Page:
Anyone who’s bought a reasonably high end (Q70 series and 120Hz or higher) Samsung TV since 2022 might have noticed a mysterious option in its menus called HDR10+ Gaming. Mysterious because it has appeared to be a feature with no purpose, given that there hasn’t been any support at all for HDR10+ Gaming at all in the video game world. Today, though, the feature has finally come into its own with the announcement of the very first HDR10+-enabled game title: NEXON’s The First Descendant.
We’ve known about third person ‘looter shooter’ The First Descendant for a while now. In-game footage has been around since June, it’s set to be properly unveiled at Gamescom 2023 (which starts on August 23), and an open Beta is scheduled to run between September 19 and 25. Samsung’s announcement today (August 21), though, is the first time we’ve known that the game is going to be breaking new high dynamic range ground with HDR10+ Gaming support.
The idea behind HDR10+ Gaming is that it offers a potential solution to the wide ranging difficulties gamers can have with getting the best out of their HDR gaming setups. While almost anyone who’s experienced it would agree that adding high dynamic range support to video games can transform the gaming experience, getting the best and most consistent results from an HDR gaming set up can be a complicated affair. The various hardware and software handshake ‘barriers’ between a game, a gaming device and a display make it difficult to get a game to understand the capabilities of the particular TV or gaming monitor you’re using, and adjust its HDR output accordingly.
Various systems have emerged to try and address this issue, from individual games offering test signals to help you adjust your monitor/TV set up, to the HDR Gaming Interest Group system (where you calibrate your console for your TV rather than having to retweak things for every separate game) and Sony’s Perfect For PlayStation initiative where PS5s can figure out which exact model of Sony Bravia TV they’re connected to, and adjust their HDR output accordingly.
Dolby Vision HDR gaming support on Xbox and some PC graphics cards has also attempted to introduce more consistency to HDR gaming on TVs or monitors that support the Dolby Vision format. Samsung, though, has famously never supported Dolby Vision on any of its television sets, preferring instead to its own Dolby Vision-rivalling HDR10+ system to deliver more dynamic, consistent and accurate HDR experiences. So the belated arrival of HDR10+ Gaming support is potentially a big deal for Samsung TV owners – and given that Samsung has been the world’s number one selling TV brand for years now, that’s a lot of TV owners.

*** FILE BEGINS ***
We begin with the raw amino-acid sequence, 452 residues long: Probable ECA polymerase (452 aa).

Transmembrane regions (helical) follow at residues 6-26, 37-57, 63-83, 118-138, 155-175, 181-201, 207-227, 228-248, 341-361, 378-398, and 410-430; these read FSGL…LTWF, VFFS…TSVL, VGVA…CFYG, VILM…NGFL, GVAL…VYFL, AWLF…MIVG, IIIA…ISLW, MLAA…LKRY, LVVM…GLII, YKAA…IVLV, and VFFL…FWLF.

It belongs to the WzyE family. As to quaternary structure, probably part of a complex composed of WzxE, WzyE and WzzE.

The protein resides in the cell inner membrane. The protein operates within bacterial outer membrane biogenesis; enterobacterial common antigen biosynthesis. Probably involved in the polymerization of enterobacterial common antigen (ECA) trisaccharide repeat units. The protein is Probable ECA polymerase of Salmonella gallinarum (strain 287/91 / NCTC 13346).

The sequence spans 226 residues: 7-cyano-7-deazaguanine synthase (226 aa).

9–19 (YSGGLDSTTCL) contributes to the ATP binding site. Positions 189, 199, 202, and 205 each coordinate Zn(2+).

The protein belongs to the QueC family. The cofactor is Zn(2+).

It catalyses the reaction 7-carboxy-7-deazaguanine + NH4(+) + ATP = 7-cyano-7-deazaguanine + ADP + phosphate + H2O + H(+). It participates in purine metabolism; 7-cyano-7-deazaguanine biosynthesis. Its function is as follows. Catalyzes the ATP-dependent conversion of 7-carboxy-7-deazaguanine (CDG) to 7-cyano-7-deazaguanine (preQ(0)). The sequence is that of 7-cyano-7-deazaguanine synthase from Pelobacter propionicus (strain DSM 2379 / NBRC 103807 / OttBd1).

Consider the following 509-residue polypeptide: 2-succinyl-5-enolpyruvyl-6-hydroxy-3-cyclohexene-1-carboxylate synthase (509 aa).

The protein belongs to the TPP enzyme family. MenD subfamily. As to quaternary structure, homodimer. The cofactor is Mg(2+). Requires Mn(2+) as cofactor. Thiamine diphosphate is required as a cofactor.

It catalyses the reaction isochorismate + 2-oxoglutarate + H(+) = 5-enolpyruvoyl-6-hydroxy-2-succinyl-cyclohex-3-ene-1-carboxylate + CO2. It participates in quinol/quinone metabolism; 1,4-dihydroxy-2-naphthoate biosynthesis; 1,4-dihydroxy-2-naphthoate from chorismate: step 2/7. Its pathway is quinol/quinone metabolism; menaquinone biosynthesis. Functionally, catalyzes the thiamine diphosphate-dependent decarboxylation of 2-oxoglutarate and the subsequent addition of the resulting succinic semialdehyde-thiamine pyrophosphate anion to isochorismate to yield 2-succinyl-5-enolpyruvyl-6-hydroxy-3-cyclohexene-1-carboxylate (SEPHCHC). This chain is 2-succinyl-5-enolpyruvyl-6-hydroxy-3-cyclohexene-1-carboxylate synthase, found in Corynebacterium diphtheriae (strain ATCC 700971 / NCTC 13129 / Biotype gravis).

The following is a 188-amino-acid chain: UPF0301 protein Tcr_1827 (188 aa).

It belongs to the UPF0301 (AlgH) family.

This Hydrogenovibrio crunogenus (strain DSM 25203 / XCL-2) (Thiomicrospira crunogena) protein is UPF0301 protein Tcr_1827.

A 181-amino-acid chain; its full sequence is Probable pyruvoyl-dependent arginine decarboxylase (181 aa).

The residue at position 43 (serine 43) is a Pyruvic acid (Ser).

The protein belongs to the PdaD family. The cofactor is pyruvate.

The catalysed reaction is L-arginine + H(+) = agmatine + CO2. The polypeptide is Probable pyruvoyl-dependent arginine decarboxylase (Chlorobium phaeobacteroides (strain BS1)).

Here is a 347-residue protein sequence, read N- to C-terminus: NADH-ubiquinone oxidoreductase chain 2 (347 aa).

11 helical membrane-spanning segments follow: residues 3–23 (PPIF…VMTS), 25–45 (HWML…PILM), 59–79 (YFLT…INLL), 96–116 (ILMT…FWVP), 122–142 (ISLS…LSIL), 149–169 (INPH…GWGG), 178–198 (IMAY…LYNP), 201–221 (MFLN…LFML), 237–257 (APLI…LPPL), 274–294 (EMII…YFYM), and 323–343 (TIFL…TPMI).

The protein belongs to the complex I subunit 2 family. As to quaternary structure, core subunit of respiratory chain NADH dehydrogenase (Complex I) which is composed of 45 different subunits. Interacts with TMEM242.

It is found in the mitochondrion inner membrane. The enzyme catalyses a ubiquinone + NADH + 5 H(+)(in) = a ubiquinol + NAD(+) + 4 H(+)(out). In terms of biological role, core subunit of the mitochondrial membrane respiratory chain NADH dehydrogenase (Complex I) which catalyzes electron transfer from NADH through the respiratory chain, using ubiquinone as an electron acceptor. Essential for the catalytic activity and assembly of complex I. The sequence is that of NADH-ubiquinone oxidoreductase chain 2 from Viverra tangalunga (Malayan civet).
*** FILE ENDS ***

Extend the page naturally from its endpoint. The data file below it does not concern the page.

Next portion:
According to Samsung (and expectations based on seeing HDR10+ at work with video sources for the past few years), the HDR10+ Gaming feature built into The First Descendant should result in deeper colour, expanded contrast and more brightness, and “more accurate depiction of details in dark shadow and bright highlights, which allows users to fully engage in their gaming adventure”.
The HDR10+ Gaming system is also designed to enable near-instant response times through low latency and variable refresh rate support, while giving developers more tools with which to improve the consistency and reliability of their games’ HDR performance.
Great though all this sounds, as you may have guessed from the mention of Dolby Vision earlier, there is a pretty major catch with Samsung’s big HDR10+ Gaming announcement. Namely that if you want to experience The First Descendant’s HDR10+ Gaming features for yourself, you will need a complete HDR10+ hardware set up to run the game on. So as well as a suitable Samsung TV or one of Samsung Odyssey gaming monitors (Odyssey 7 series and higher), you will also need an HDR10+-capable gaming device. Which at the time of writing is limited to a small number of PC GPUs, such as Nvidia’s RTX 30, RTX 20 and GTX 16 series models.
There’s no support for HDR10+ Gaming on any console so far – and given that Sony (along with LG) doesn’t support HDR10+ on any of its TVs, and has already developed its own Perfect For PlayStation HDR ‘handshaking’ system, it seems unlikely that the PlayStation 5, at least, will be getting HDR10+ support any time soon.
There’s more chance, it seems to me, that the Xbox might get HDR10+ support at some point – especially as Xbox has history with working with Samsung on various marketing and demonstration cross promotions. Xbox has already embraced Dolby Vision for its consoles, of course, so it can already claim to have made moves, along with its HGiG support, towards delivering better HDR experiences. Adding HDR10+ Gaming support, though, would signify that Xbox was willing to embrace a ‘universal’ dynamic HDR philosophy free of industry politics – a laudable approach that could also give Samsung TV owners a potential reason to buy an Xbox rather than a PlayStation.
With all this in mind we’ll be watching closely to see if The First Descendant marks the beginning of a deluge of HDR10+ Gaming titles or remains pretty much a one off. But owners of recent premium Samsung TVs and gaming monitors, at least (specific HDR10+ Gaming support has yet to appear on TVs from other HDR10+-supporting brands), will be pleased to see that a previously redundant feature on their TVs now finally has a purpose.
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